In a recent post, I had written about the fear of failure and how it has the power to overwhelm us. Indeed, it manipulates our thinking and determines our behaviour. We start believing that it is our limitations and inadequacies that lie at the heart of our failure when, in fact, failure is natural and everyone has experienced it.
I had suggested that this was entirely because we live our life according to the dictates and expectations of others—be it parents, siblings, family, teachers, team mates or employers. We start living their dream and often end up falling short.
Many know what they want to do but don't quite know why they want to do it. This can often lead to failure and finally, to a sense of frustration.
This fear, however irrational it might appear, is very real and has visible external manifestations. For instance, procrastination is often a consequence of our belief that something is still lacking and that it falls short of externally imposed expectations. Consequently, many fear going to school or to work because we dread that our failings would become a matter of rebuke. We genuinely believe that we would become the butt-end of jokes and criticism. Fear makes us feel small and belittled. We start seeing ourselves as not being enough.
And yet, if we were to analyse why we fail, we would be able to do something about it. Consider, for instance, how the five mantras below could impact our thinking and behaviour:
1. Live your dream
While the external space has expectations of us, we need to know what we expect from ourselves. If we fail to do this, we would become like human robots without a mind of our own. Our actions would be mechanical and devoid of soul.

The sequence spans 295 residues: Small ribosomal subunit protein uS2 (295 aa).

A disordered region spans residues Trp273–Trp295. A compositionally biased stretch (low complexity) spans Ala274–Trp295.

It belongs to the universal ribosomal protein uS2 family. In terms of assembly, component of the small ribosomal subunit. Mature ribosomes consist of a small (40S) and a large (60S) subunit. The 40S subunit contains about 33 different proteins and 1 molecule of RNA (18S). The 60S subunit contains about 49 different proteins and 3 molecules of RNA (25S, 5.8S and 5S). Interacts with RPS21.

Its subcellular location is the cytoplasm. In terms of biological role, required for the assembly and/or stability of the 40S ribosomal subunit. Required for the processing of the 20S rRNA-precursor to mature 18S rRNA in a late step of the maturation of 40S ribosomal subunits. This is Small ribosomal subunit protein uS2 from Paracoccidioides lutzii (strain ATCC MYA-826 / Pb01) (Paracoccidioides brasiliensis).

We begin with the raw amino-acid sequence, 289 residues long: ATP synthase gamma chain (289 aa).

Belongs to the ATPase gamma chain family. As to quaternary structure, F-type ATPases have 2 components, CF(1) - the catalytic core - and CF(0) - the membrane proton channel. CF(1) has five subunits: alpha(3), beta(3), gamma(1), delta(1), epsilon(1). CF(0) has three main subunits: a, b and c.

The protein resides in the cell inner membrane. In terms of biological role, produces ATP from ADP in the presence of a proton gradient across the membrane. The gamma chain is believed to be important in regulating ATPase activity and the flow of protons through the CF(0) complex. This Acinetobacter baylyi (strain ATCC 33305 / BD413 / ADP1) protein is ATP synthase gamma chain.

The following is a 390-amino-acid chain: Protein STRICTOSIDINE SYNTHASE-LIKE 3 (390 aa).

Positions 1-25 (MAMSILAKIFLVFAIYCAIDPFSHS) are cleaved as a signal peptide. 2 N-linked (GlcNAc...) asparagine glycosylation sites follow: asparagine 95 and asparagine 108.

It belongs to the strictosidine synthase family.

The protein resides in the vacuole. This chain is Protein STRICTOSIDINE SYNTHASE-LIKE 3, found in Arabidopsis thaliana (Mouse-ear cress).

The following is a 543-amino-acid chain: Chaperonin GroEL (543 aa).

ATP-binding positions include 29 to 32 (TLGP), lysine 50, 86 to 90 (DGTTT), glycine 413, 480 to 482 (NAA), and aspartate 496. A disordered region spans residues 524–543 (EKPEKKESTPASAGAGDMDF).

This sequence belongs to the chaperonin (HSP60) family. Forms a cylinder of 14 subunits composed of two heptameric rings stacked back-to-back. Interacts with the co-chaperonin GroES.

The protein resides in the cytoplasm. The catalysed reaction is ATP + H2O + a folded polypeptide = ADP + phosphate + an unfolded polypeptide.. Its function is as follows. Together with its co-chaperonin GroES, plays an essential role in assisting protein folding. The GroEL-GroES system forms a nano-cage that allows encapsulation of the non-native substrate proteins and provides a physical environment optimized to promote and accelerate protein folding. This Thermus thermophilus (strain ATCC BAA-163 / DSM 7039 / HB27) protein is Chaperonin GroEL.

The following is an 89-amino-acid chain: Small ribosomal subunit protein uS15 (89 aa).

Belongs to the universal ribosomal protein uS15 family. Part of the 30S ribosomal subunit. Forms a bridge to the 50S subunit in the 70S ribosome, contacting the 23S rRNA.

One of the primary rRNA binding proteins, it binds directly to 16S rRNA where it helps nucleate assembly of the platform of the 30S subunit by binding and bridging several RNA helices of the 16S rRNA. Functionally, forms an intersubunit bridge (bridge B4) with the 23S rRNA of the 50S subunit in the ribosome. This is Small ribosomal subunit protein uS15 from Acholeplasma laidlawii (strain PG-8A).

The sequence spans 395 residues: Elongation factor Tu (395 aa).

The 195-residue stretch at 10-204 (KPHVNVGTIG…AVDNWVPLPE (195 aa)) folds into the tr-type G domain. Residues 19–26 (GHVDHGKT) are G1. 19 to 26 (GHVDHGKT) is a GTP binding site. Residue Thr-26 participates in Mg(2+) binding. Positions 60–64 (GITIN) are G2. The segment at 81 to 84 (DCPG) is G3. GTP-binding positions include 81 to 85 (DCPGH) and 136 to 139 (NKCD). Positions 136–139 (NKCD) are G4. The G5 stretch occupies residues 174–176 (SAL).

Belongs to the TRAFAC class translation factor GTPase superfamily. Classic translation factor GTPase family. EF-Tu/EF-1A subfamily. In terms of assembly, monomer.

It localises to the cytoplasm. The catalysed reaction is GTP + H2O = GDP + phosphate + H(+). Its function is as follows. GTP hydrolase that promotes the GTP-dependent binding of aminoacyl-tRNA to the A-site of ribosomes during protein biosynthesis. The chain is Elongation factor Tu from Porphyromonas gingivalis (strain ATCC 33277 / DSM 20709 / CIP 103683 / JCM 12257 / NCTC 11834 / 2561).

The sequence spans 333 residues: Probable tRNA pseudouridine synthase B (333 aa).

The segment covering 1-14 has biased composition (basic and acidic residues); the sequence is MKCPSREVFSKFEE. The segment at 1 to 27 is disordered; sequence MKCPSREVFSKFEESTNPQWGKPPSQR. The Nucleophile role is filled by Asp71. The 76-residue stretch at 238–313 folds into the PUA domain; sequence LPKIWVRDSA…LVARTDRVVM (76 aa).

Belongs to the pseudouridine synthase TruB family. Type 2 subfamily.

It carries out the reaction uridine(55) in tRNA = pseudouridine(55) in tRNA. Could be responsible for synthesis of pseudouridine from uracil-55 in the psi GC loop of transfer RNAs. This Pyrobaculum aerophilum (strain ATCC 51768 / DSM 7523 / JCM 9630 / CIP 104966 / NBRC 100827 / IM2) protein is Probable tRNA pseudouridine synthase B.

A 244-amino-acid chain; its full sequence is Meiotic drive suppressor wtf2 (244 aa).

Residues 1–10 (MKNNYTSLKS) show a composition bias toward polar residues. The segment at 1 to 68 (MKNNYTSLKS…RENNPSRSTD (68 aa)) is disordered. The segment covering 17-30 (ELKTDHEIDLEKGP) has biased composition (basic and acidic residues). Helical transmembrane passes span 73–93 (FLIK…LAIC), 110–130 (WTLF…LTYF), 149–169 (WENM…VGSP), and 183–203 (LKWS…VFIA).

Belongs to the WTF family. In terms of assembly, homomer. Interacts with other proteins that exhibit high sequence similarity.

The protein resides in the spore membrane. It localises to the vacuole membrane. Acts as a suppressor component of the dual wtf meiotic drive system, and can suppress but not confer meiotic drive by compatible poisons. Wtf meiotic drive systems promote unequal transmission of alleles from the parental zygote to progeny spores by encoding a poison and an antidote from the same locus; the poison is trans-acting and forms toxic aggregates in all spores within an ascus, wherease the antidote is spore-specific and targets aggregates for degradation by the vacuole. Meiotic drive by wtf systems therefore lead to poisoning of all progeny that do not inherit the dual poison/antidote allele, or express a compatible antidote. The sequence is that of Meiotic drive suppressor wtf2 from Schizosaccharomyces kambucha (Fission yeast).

2. Know your 'why'
In an earlier post, I had written about "the power of why" and how it lies at the root of passion and transformative thinking. Passion fills us with a deep sense of mindfulness. Yet, what we are familiar with is that many know what they want to do but don't quite know why they want to do it. This can often lead to failure and finally, to a sense of frustration. If, on the other hand, we are driven by "why", in the wonderful words of Maya Angelou, we would love what we do and do what we love.
3. Control your ego
A strong sense of ego drives human behaviour. We sincerely believe we can do no wrong. Unfortunately, in a fiercely competitive environment, people—even at the highest levels—
lose their jobs, not necessarily because they are not good enough but because someone managed to edge them out or that the professional skill requirements changed. Ego prevents us, however, from accepting the situation and we resist our ouster because we feel belittled in the eyes of the external space.
4. Understand failure
To be driven by the power of why is passion. In a similar vein, to understand failure is dispassion. Zen Buddhists call this sense of equanimity the "is-that-so" awakening when success and failure, happiness and grief, black and white are not seen as contradictions but as part of a continuum. Understanding failure is the first step towards accepting it. Dispassion is when we learn to accept both failure and success without letting either overwhelm us. It helps us conquer the fear of failure.
5. Ethics and "why"
To embed "the why" outside ethics or the right thing to do can succeed but only temporarily. It can never provide long-lasting satisfaction. Passion, dispassion and compassion are the trinity leading to transformative thinking. Human thought and action succeed only when they transform lives for the better. It takes us from the mundane to the sublime. Finally, we begin to matter to ourselves. Neither failure nor success holds us hostage. Only "the why" survives and we are the better for it.